The book was an excellent source for information about the planets that supplemented our lectures in class. But more importantly it discussed the changes to what man knew over time. Students have difficulties accepting that ancient man was "dumb" enough to believe that the Earth was the center of the universe. I like to use a quote from the movie Men in Black by Agent K to describe the change in human understanding:

1500 years ago, everyone knew that the sun revolved around the earth. 500 years ago, everyone knew the world was flat. Yesterday you knew that we were alone on this planet. Imagine what you'll learn tomorrow.

Several students took the book home the first night they were given it and read the whole thing! Even the students that waited to read it in pace with the curriculum enjoyed the book. Overall it received a high rating and they seemed to get the main points we wanted to get across.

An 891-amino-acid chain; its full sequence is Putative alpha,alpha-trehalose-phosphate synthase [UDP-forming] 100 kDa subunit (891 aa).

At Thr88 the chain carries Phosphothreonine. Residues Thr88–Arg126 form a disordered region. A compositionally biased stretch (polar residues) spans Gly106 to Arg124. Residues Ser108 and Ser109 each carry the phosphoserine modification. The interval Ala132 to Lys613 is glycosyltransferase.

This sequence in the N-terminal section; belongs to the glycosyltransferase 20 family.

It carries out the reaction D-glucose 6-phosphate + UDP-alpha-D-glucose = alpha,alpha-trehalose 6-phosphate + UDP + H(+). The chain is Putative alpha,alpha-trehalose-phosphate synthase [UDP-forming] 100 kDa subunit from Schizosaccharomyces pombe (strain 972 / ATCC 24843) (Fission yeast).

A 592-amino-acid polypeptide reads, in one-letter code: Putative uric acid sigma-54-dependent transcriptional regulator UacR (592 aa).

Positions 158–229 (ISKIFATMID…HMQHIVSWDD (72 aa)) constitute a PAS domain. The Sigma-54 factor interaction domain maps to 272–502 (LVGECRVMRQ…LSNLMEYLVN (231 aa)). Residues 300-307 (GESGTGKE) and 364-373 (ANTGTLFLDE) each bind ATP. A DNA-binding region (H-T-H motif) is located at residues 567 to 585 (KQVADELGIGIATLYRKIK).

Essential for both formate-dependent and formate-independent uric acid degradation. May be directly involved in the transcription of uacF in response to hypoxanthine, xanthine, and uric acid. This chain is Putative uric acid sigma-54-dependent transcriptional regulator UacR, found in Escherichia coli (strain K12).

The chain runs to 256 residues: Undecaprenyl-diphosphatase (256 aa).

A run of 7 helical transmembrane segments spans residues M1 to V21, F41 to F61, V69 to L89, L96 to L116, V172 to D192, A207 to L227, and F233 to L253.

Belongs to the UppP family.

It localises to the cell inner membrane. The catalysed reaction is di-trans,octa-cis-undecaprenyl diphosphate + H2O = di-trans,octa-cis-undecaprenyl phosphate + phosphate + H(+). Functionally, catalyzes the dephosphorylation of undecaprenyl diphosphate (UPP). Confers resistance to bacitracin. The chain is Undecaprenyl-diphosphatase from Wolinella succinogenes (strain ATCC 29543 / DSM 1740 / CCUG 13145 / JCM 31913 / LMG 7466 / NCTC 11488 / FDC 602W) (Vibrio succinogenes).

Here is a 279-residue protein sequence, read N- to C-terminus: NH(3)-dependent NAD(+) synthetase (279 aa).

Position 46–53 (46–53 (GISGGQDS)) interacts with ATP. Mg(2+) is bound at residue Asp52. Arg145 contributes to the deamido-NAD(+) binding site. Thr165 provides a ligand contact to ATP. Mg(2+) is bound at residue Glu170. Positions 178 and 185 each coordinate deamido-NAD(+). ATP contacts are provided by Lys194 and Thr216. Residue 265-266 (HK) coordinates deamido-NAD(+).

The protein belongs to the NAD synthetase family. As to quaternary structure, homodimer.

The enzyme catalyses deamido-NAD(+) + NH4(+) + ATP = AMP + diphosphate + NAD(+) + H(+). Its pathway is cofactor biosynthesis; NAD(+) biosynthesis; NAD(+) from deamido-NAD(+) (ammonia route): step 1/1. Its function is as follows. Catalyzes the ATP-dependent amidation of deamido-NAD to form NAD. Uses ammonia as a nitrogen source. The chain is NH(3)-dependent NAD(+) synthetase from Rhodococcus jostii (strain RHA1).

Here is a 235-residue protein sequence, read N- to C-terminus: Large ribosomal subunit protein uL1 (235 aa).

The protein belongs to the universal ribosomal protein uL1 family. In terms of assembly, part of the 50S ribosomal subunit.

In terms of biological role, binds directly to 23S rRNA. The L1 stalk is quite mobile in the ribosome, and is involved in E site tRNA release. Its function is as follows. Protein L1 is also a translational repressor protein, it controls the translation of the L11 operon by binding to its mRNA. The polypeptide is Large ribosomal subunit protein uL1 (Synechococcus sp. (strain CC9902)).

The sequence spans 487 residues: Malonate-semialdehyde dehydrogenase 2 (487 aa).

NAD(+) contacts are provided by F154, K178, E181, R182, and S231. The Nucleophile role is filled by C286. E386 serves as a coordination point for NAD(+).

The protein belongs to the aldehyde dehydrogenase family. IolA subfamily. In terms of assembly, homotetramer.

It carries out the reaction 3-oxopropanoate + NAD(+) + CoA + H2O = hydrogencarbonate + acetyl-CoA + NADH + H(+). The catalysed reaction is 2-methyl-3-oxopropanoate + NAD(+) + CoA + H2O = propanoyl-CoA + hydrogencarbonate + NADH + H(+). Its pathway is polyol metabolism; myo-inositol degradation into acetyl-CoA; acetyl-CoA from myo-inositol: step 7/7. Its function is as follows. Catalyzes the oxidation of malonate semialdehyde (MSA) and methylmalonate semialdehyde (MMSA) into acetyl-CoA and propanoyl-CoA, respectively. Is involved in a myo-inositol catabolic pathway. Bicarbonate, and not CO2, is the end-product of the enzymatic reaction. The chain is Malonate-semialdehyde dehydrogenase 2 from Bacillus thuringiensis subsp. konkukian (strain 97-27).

Reading in class:
We purchased a copy of the audio book, which can also be played while students follow along in their books. Depending on the level of difficulty of the Chapter we used a few different strategies when students read chapters:
  • Students can read silently to themselves in class or at home.
  • Students can take turns reading "popcorn" style although I would suggest that the teacher choose the next student to read. I always gave my students a "pass" if they didn't want to read and made sure that I made the passages shorter for students that were struggling with English or were having difficulties.